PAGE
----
California Court of Appeal: "Me Too" Declarations Admissible

"Me too" evidence is when a plaintiff attempts to prove discrimination by showing that other employees have suffered discrimination. It can come in the form of live testimony at trial, or declarations in opposition to a motion for summary judgment.

Back in 2008, the Supreme Court of the U.S. held that "me too" evidence was neither categorically admissible nor inadmissible. We posted about that here.

California's Evidence Code is similar to the Federal Rules of Evidence in a number of respects. The Court of Appeal recently decided that co-employees' declarations claiming similar discrimination was admissible to defeat a motion for summary judgment.

Basically, the plaintiff, Dewandra Johnson, claimed discrimination against her because of her pregnancy. The employer, United Cerebral Palsy / Spastic Children's Foundation etc., claimed it fired her because she falsified time records. The Court of Appeal, reversing summary judgment in favor of the employer, found several issues from which the jury could determine that the real reason was discrimination. These evidentiary submissions included declarations from co-workers that claimed the same managers who fired the plaintiff had trumped up reasons for discharging them on the basis of pregnancy. Here's what the court said:

5. Declarations from Other Employees Also Constitute Substantial Evidence That
Requires Reversal of the Summary Judgment
The challenged "me to[o]" declarations that plaintiff included in her opposition to defendant‟s motion for summary judgment constitute substantial evidence requiring reversal of the judgment. Former employees of defendant stated in their declarations that (1) they too were fired by defendant after they became pregnant, (2) they know of someone who was fired by defendant because she was pregnant, (3) they resigned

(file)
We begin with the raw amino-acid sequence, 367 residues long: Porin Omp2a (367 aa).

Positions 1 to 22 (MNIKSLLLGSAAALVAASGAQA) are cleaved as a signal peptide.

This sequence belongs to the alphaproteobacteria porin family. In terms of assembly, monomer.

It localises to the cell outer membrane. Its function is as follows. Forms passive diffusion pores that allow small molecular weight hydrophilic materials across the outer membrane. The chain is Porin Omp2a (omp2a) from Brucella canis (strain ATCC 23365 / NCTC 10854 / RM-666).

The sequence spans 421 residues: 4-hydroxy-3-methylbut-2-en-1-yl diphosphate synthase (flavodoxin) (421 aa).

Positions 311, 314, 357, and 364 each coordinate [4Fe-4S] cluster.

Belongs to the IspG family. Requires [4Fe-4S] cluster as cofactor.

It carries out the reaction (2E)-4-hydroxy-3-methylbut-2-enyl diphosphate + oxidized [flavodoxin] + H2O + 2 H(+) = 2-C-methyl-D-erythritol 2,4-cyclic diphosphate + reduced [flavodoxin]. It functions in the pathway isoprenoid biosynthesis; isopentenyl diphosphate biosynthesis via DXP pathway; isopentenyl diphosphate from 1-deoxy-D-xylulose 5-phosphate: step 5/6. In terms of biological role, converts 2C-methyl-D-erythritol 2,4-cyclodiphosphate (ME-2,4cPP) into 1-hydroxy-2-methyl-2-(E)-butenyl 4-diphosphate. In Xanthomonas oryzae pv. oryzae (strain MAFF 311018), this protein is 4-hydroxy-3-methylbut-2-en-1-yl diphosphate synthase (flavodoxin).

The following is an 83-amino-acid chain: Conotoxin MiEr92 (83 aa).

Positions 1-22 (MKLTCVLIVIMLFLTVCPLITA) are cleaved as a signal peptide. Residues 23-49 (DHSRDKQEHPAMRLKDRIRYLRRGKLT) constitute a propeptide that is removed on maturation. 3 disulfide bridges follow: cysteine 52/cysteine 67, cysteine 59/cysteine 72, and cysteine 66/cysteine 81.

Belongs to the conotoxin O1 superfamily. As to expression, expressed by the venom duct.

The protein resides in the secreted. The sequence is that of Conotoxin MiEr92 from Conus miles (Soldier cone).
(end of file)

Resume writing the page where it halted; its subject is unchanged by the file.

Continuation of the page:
because Jimenez made their work stressful after they notified her they were trying to become pregnant, or (4) they know of occasions when employees who were
dishonest or cited for dishonesty, were not fired by defendant. These employees
worked at the same facility where plaintiff worked, they were supervised by the
same people that supervised plaintiff (Jimenez and Sandgren), and their supervisors were, in turn, supervised by Jones. This is substantial evidence sufficient to raise a triable issue of material fact as to why defendant fired plaintiff.

The Court of Appeal then surveyed the case law supporting admission of this evidence to show pretext, concluding:

The evidence sets out factual scenarios related by former employees of the defendant that are sufficiently similar to the one presented by the plaintiff
concerning her own discharge by defendant, and the probative value of the
evidence clearly outweighs any prejudice that would be suffered by defendant by
its admission. Dissimilarities between the facts related in the other employees‟ declarations and the facts asserted by plaintiff with regard to her own case go to the weight of the evidence, not its admissibility.

So, the case turns on the similarity between the plaintiff's claims and her co-workers'. Had the co-workers' evidence been less similar, the court might have decided their admissibility a different way.